Opening doors to high quality care
/ August 29, 2016 /
In a developing country like India, cancer is regarded as a major problem. The GLOBOCAN report from the International Agency for Research on Cancer states that the burden of cancer in our nation may almost double from an incidence of about 1 million cases in 2012 to 1.7 million in 2035. What is more alarming is that the number of cancer-related deaths is expected to rise from 6,80,000 in 2012 to about 1.2 million in 2035. It is against this backdrop that the National Cancer Grid (NCG) was established in 2012 with the vision of devising uniform treatment protocol for cancer patients and liaising between various cancer care centres in India.
Apart from aiming to create uniform standards of patient care across the nation, NCG’s focus is also on making high quality cancer care readily available to patients, increasing human resource capabilities in cancer care management and aiding collaborative research in cancer. The number of cancer centres under the radar of NCG has shot up from 14 in 2012 to 85 in 2016. This August, four years after NCG was established, Tata Memorial Hospital (TMH), Mumbai, initiated a virtual platform where cancer centres across India could share their respective patient data. This is an important step ahead as it facilitates the mapping of cancer patterns and will also bring up national data on the disease, which in turn would be elemental in studies of cancer prevention.
Doctors from 85 cancer centres across India assembled at TMH to exchange views on new initiatives to be undertaken by centres functioning under NCG. Among several plans that were laid down to make standardised cancer care available to all, data sharing was the key highlight. After the website launch, Dr Soumya Swaminathan, Director General, Indian Council for Medical Research, said, “We are in the era of evidence and data-driven strategies. This kind of data sharing would potentially give larger numbers to analyse.” NCG coordinator, Dr C S Pramesh said that the website would also have focused databases on cancer type and digital medical records. The data would be shared freely, keeping the identity of the patient confidential.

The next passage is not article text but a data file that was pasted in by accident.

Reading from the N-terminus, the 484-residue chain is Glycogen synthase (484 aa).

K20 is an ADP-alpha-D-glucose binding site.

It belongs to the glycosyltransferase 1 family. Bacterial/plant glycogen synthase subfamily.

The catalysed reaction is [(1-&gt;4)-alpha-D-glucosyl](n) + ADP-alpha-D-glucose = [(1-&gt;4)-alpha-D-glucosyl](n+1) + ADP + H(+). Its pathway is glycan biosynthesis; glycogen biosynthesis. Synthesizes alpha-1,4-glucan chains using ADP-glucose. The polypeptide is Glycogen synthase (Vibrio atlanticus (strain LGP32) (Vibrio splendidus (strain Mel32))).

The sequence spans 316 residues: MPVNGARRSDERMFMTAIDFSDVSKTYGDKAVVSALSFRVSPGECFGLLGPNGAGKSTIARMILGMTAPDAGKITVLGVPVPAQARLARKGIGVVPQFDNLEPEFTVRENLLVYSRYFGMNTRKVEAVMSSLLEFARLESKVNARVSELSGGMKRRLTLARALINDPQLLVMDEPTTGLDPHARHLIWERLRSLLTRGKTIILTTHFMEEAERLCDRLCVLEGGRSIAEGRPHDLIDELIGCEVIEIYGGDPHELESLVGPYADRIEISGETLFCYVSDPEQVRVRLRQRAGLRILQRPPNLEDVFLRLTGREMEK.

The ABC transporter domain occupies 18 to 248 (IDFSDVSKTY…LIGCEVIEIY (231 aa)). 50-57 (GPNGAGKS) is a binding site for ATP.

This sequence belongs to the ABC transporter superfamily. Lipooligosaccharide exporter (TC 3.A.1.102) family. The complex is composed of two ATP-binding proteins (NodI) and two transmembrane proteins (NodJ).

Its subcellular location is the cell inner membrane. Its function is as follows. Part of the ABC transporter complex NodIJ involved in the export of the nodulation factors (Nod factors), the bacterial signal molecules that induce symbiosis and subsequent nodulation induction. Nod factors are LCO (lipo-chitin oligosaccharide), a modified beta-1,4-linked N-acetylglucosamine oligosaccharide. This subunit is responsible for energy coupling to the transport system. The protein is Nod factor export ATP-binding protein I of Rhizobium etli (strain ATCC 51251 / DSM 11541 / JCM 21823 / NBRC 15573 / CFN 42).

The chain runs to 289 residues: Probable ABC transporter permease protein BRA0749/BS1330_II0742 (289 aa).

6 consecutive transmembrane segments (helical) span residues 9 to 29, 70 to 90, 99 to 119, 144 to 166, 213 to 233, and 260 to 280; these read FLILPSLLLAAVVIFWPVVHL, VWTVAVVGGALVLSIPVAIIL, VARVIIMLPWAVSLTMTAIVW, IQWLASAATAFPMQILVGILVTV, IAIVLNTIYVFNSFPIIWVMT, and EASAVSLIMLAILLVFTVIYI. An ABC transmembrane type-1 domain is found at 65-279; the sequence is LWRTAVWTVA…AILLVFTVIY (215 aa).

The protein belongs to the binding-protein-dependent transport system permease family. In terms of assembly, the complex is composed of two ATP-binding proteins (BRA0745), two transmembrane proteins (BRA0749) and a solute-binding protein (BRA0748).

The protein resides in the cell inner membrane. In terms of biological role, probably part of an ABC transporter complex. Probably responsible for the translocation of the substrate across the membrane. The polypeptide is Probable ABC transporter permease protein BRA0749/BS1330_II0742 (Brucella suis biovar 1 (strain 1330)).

Dr Pramesh had earlier said that although cancer centres existed all over the country, they had different standards of care. With the adoption of standardisation, the availability of high quality cancer care across India would eliminate the need for patients to travel long distances or move to metropolitan cities for treatment. Another prime focus area of NCG is palliative care. “Every NCG centre should have a palliative unit,” said Dr Pramesh. “This would entail increasing palliative care training for specialists and oncologists.” A set of 22 guidelines to treat common cancers has been proposed and put up on the website, which is open to comments for three months. After this time period, they will be adopted as organisation guidelines for NCG.